Soon after the once-beautiful, 40-year old Juniper tree tumbled to the ground in a pile of chopped branches and twigs, artist Russ Riendeau recalls the sight of the fire pit full of random cuttings and branches ready to be set ablaze when one large branch caught his attention: a shape that resembled the silhouette of a wild horse. He reached into the tangled web of wood and saved the limb, setting it aside.
Over the next year, he worked diligently with the limb, removing layers of bark and stems — “Anything that wasn’t a horse”, as Russ explains. After 50-plus hours with saws, hammers, shaping tools, chisels, hasps, dremels, drills, and sandpaper, the image of “Juniper’s Fire” emerged.
Once finished with special teak oil, he transported it to a foundry in Oregon, Illinois to be cast into a very limited edition (7) bronze piece. The “lucky” number 7 was chosen not just of the limb’s own good fortune being saved from the fire, but from a remarkable event just a few days before.
A photographer friend of Russ’s, who had taken some marketing photos of the piece at his shop, called to say Russ could pick up the sculpture at his shop after work. With rush-hour traffic and wet snow falling on a cold damp night, Russ remembers thinking twice about the 30-minute drive, considering stopping by the next day, but recalled, “He’d done me the favor of taking the pictures right away, so the right thing to do would be to just go tonight and get it over with.”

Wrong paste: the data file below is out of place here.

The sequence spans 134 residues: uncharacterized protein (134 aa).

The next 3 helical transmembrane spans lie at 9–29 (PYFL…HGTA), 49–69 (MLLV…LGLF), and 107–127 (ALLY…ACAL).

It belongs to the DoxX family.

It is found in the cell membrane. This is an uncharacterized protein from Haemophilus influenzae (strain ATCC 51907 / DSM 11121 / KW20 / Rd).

As Russ arrived, the smell of engine exhaust fumes hung in the air of the building. His friend’s dog, which normally jumped up to great him, was unusually sedate and calm, and his friend was moving very slowly and seeming confused. Russ called 911 and opened doors for fresh air, moving his friend and dog to outside. Upon arrival, firefighters found dangerous levels of CO2 in the building — a result of one of the tenants running trucks in the building with the doors closed. Firefighters also rescued another man in a remote office in the same building who was in need of attention.
Russ recalled after his drive home how he was overcome with tears — realizing that the person the firefighters found in the remote office may well have died had it not been for events put in motion nearly a year before. Russ was “lucky” enough to be in the right place and time to smell the fumes and call for help, all for having seen the image of a horse’s silhouette in a pile of juniper.
Juniper’s Fire, now also nicknamed “Lucky Buck”, is limited to a (lucky) 7 editions. Russ can’t swear to it, but wouldn’t be surprised at all if it might bring those 7 new owners good fortune, as it already has for him, his friend, his friend’s dog, and the rescued stranger in the remote office. Those interested in owning an edition of Juniper’s Fire may contact Russ at 847.363.9789.